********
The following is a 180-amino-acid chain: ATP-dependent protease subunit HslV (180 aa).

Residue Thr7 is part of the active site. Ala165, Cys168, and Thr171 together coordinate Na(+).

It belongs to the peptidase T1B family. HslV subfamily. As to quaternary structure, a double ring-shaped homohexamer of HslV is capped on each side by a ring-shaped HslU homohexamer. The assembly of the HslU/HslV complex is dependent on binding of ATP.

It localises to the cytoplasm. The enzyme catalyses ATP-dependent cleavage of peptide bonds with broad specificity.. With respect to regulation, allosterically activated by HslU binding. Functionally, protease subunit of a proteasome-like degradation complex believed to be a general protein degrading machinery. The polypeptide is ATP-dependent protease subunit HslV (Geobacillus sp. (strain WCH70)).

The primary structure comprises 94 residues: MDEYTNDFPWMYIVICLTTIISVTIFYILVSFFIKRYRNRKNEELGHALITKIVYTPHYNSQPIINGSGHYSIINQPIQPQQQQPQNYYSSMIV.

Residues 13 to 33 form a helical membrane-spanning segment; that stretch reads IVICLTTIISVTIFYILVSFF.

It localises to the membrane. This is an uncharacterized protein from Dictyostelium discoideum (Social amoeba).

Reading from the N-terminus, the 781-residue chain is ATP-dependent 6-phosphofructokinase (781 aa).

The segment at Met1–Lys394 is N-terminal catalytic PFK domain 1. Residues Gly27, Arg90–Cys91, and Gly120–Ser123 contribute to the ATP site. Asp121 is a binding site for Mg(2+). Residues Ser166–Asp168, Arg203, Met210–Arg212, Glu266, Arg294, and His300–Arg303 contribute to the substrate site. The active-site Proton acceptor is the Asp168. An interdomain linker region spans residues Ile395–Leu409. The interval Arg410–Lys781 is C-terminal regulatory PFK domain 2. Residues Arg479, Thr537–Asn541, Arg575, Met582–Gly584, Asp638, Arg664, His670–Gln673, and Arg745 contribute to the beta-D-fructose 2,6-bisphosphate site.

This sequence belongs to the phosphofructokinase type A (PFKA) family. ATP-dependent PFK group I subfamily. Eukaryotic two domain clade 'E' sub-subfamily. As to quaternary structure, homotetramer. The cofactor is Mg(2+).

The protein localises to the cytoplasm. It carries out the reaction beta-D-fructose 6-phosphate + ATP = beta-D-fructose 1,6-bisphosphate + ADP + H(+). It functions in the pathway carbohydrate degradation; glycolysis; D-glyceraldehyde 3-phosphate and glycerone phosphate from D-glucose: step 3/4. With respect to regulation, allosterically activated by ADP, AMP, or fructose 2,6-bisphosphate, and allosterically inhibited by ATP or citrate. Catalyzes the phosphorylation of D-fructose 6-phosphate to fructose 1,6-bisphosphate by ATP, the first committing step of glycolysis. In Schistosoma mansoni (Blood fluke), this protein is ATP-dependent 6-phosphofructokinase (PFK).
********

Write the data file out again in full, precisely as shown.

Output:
The following is a 180-amino-acid chain: ATP-dependent protease subunit HslV (180 aa).

Residue Thr7 is part of the active site. Ala165, Cys168, and Thr171 together coordinate Na(+).

It belongs to the peptidase T1B family. HslV subfamily. As to quaternary structure, a double ring-shaped homohexamer of HslV is capped on each side by a ring-shaped HslU homohexamer. The assembly of the HslU/HslV complex is dependent on binding of ATP.

It localises to the cytoplasm. The enzyme catalyses ATP-dependent cleavage of peptide bonds with broad specificity.. With respect to regulation, allosterically activated by HslU binding. Functionally, protease subunit of a proteasome-like degradation complex believed to be a general protein degrading machinery. The polypeptide is ATP-dependent protease subunit HslV (Geobacillus sp. (strain WCH70)).

The primary structure comprises 94 residues: MDEYTNDFPWMYIVICLTTIISVTIFYILVSFFIKRYRNRKNEELGHALITKIVYTPHYNSQPIINGSGHYSIINQPIQPQQQQPQNYYSSMIV.

Residues 13 to 33 form a helical membrane-spanning segment; that stretch reads IVICLTTIISVTIFYILVSFF.

It localises to the membrane. This is an uncharacterized protein from Dictyostelium discoideum (Social amoeba).

Reading from the N-terminus, the 781-residue chain is ATP-dependent 6-phosphofructokinase (781 aa).

The segment at Met1–Lys394 is N-terminal catalytic PFK domain 1. Residues Gly27, Arg90–Cys91, and Gly120–Ser123 contribute to the ATP site. Asp121 is a binding site for Mg(2+). Residues Ser166–Asp168, Arg203, Met210–Arg212, Glu266, Arg294, and His300–Arg303 contribute to the substrate site. The active-site Proton acceptor is the Asp168. An interdomain linker region spans residues Ile395–Leu409. The interval Arg410–Lys781 is C-terminal regulatory PFK domain 2. Residues Arg479, Thr537–Asn541, Arg575, Met582–Gly584, Asp638, Arg664, His670–Gln673, and Arg745 contribute to the beta-D-fructose 2,6-bisphosphate site.

This sequence belongs to the phosphofructokinase type A (PFKA) family. ATP-dependent PFK group I subfamily. Eukaryotic two domain clade 'E' sub-subfamily. As to quaternary structure, homotetramer. The cofactor is Mg(2+).

The protein localises to the cytoplasm. It carries out the reaction beta-D-fructose 6-phosphate + ATP = beta-D-fructose 1,6-bisphosphate + ADP + H(+). It functions in the pathway carbohydrate degradation; glycolysis; D-glyceraldehyde 3-phosphate and glycerone phosphate from D-glucose: step 3/4. With respect to regulation, allosterically activated by ADP, AMP, or fructose 2,6-bisphosphate, and allosterically inhibited by ATP or citrate. Catalyzes the phosphorylation of D-fructose 6-phosphate to fructose 1,6-bisphosphate by ATP, the first committing step of glycolysis. In Schistosoma mansoni (Blood fluke), this protein is ATP-dependent 6-phosphofructokinase (PFK).